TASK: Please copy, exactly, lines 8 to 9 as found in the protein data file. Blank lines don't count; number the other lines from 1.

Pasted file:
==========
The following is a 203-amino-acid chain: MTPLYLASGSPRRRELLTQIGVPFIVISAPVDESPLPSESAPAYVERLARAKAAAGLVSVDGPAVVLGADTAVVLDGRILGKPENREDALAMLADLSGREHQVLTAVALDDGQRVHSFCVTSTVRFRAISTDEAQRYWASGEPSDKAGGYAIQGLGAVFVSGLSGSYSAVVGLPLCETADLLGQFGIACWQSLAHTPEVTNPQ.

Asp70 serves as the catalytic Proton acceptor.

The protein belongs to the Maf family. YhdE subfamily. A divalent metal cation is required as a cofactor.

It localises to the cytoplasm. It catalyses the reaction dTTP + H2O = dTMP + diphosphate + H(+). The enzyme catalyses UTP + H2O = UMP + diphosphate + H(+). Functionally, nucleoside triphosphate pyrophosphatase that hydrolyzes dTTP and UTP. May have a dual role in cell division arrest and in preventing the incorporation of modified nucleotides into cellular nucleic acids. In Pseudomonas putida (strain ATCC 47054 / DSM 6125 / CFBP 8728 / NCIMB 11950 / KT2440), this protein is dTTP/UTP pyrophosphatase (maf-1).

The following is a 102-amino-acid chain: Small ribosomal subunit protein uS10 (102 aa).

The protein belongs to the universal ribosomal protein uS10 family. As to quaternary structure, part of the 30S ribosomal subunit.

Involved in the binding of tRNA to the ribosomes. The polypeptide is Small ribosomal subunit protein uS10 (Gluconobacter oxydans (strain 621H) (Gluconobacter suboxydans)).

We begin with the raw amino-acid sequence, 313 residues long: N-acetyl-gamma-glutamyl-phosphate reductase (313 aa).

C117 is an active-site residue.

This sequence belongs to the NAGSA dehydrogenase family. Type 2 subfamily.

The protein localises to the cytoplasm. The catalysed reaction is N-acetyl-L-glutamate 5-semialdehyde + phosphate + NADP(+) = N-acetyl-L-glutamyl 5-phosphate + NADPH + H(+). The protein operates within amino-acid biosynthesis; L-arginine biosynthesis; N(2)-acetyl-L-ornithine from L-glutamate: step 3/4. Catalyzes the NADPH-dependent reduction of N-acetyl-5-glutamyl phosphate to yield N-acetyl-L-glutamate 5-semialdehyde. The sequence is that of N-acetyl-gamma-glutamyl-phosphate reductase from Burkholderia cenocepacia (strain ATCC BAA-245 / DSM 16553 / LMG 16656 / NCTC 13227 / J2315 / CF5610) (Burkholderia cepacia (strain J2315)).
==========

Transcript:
We begin with the raw amino-acid sequence, 313 residues long: N-acetyl-gamma-glutamyl-phosphate reductase (313 aa).

C117 is an active-site residue.